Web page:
Traders Took Losses… And Made Money
In this article:
- Understand risks for losses and wins
- Learning from selloffs and panic
- Brewing battle between central banks
An obvious statement of fact, but the stock market has been challenging to trade this year.
Traders have losses, and they have wins.
Those who follow the Simpler Trading style of developing a trading plan – and then following that plan – know that one of the important aspects is to review the wins… and losses.
Learning from past mistakes and successes helps manage future risk while adjusting the trading plan to what the market gives.
(Check out the free video, above, for insight into trading this changing market.)
Traders take losses, produce gains
Last month was a strong example of the trading environment in the current stock market.
All traders know there are risks involved, but the goal is always to have more wins than losses at the end of the day, week, month, and year. Sometimes traders will suffer a string of losses before gaining a string of wins that offset the losses over a time period.
Simpler’s traders faced continued challenges in May when working to target risk vs. reward opportunities.
There was a sharp drop in the overall market in May with the S&P 500 (SPX) hitting a new low of 3,810. This was in contrast to the start of the year when the SPX rose to 4,818 (The SPX closed at 3,759.84 on Wednesday).
Sharp intraday swings across the market made predicting potential trades difficult. Traders adapted with fewer trades in play, limiting risk per trade, and using shorter time frames (as short as the five-minute chart).
Traders suffered losses in May in an erratic market. Any losing trade is tough, so the focus is on what can be learned from a loss.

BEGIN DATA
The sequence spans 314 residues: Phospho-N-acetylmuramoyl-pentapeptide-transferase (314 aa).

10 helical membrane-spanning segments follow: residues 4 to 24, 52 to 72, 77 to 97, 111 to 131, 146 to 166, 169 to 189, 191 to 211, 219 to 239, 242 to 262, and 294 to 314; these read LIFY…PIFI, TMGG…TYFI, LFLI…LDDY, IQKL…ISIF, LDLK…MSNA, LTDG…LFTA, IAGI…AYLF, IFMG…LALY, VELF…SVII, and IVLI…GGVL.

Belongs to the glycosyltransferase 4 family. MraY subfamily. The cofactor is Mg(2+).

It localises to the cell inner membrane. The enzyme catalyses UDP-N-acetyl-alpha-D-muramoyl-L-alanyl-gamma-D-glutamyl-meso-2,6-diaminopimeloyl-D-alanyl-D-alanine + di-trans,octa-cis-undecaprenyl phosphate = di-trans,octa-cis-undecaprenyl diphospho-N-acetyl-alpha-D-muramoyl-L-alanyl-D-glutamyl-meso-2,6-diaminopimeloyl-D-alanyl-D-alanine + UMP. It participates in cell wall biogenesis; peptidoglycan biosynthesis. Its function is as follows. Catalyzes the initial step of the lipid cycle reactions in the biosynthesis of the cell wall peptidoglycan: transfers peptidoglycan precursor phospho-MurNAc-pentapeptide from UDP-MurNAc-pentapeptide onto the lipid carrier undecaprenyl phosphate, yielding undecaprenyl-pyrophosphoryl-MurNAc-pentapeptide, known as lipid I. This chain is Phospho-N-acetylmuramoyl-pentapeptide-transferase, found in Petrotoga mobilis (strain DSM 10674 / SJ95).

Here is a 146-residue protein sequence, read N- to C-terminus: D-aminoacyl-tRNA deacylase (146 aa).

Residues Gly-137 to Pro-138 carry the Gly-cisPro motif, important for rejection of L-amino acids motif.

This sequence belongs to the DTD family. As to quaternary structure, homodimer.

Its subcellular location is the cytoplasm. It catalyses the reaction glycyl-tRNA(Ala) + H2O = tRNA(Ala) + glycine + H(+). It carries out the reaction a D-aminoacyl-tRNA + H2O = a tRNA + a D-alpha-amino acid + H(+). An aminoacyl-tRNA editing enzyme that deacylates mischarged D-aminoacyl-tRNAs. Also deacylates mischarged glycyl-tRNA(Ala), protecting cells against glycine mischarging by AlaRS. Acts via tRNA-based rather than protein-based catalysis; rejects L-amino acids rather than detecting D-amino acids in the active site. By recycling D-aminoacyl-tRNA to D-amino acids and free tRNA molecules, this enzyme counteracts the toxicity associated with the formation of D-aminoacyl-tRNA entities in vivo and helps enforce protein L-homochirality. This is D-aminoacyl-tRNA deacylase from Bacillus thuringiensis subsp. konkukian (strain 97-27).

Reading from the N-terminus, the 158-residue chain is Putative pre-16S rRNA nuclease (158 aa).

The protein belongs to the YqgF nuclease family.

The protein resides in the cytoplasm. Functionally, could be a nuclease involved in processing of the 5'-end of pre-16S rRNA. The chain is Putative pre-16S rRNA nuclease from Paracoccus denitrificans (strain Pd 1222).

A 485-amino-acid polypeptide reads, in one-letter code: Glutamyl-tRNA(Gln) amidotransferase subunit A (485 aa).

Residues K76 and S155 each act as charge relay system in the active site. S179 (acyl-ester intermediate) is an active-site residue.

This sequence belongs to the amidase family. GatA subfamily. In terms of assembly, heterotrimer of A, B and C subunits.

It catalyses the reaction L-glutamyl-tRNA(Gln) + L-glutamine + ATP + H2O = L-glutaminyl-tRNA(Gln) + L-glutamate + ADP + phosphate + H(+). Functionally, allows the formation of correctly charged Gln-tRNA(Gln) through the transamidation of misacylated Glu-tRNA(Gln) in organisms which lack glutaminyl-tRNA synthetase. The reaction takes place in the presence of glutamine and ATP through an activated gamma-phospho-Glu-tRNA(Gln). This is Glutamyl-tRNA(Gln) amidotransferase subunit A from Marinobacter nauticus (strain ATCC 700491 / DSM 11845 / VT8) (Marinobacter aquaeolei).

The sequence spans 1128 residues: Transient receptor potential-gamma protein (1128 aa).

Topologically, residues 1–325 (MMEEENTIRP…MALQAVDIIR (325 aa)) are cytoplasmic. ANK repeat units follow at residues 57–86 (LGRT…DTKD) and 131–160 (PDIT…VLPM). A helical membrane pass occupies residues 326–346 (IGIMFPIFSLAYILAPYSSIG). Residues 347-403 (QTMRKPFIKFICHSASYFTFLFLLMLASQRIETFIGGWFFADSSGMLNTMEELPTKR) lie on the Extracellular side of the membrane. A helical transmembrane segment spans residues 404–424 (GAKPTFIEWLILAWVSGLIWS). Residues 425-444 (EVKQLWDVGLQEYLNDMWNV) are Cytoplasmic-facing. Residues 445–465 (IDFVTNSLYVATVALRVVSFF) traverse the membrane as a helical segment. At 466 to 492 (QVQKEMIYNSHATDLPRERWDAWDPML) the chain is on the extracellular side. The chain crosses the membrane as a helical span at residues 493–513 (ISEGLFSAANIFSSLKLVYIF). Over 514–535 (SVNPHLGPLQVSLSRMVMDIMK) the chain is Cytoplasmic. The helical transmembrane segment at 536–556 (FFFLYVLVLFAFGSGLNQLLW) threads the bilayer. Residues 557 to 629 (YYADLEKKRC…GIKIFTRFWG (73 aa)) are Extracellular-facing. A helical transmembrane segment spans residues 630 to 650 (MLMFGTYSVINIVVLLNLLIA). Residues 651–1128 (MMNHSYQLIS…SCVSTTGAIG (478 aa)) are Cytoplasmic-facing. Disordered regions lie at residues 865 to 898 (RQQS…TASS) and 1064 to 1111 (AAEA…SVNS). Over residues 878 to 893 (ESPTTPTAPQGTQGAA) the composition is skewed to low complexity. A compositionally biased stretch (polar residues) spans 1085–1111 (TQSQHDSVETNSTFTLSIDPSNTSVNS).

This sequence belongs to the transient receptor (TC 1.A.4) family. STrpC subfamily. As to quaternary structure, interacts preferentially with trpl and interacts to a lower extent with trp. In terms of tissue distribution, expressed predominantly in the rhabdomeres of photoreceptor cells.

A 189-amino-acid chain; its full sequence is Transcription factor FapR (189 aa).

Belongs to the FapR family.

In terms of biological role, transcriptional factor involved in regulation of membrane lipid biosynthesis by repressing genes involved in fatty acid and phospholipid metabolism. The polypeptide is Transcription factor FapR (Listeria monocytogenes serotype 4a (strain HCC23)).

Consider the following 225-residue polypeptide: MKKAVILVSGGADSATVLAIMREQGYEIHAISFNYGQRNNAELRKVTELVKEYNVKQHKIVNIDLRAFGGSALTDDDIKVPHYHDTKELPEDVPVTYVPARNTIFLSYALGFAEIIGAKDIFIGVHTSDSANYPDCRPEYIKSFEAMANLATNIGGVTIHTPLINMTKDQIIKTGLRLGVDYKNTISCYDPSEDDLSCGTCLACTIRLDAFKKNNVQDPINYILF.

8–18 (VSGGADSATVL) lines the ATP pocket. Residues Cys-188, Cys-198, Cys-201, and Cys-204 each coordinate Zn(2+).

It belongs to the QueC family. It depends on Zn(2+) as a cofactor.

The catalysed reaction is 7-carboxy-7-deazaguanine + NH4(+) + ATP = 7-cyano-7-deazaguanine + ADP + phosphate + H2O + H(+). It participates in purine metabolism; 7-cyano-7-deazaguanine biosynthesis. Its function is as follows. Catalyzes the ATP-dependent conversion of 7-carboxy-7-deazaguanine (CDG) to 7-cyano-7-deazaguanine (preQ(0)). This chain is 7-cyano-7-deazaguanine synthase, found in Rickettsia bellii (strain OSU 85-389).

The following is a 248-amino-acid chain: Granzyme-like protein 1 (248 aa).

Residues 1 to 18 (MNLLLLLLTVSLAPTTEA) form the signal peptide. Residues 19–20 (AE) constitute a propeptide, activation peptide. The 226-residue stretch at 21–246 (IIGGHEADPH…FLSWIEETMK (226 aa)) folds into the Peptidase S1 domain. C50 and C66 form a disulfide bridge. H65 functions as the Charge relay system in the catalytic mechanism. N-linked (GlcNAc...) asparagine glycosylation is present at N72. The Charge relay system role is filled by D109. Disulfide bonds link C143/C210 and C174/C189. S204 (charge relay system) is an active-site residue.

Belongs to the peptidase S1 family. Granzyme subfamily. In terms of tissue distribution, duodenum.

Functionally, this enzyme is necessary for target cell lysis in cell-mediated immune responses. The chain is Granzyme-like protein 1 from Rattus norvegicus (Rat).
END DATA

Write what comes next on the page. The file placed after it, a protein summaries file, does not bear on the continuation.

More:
Limiting risk – less capital exposed – was identified as important to handle volatility. Risking $150 to $500, as an example, and targeting a higher reward vs. risk was common. Failed trades in this range equated to limited losses in the trading account.
Traders also had trades at higher exposure if their account allowed for this risk level.
Here is a trade example for a loss: Entry – May 4: BOT +1 VERTICAL TSLA 100 (Weeklys) 6 MAY 22 950/1000 CALL @13.07; Exit – May 5
The plan was for a modest retracement to exit Tesla (TSLA), but it didn't happen. Ten-year interest rates exploded and reached new highs as the Volatility Index (VIX) pushed above 30.
Market action had turned “crashworthy” and the trade was exited for a loss: SOLD -1 VERTICAL TSLA 100 (Weeklys) 6 MAY 22 950/1000 CALL @1.49
Each trade can deliver insight into how to work the market going forward despite a tough market that didn’t reveal clear patterns or levels that really worked well.
To get wins, traders maintained the risk levels – $150 to $500 on average – and targeted profit of $1,000 to $1,500. Some traders took profits before the maximum level was met, while others held through the setup to maximize potential.
A trade example for a daily win was buying American Electric Power Co., Inc. (AEP) for a $100 call at $3.00 and then selling two hours later at $3.80. This produced a winning trade with limited risk on a shorter time frame.
These are just a sample of the losses and wins from Simpler’s traders.
The key to trading well in May or current conditions is the timing of the trade, ticker levels, and monitoring technical signals. These fundamental elements of any trade continue to help keep Simpler’s traders overall in the green by using sound trading ideas.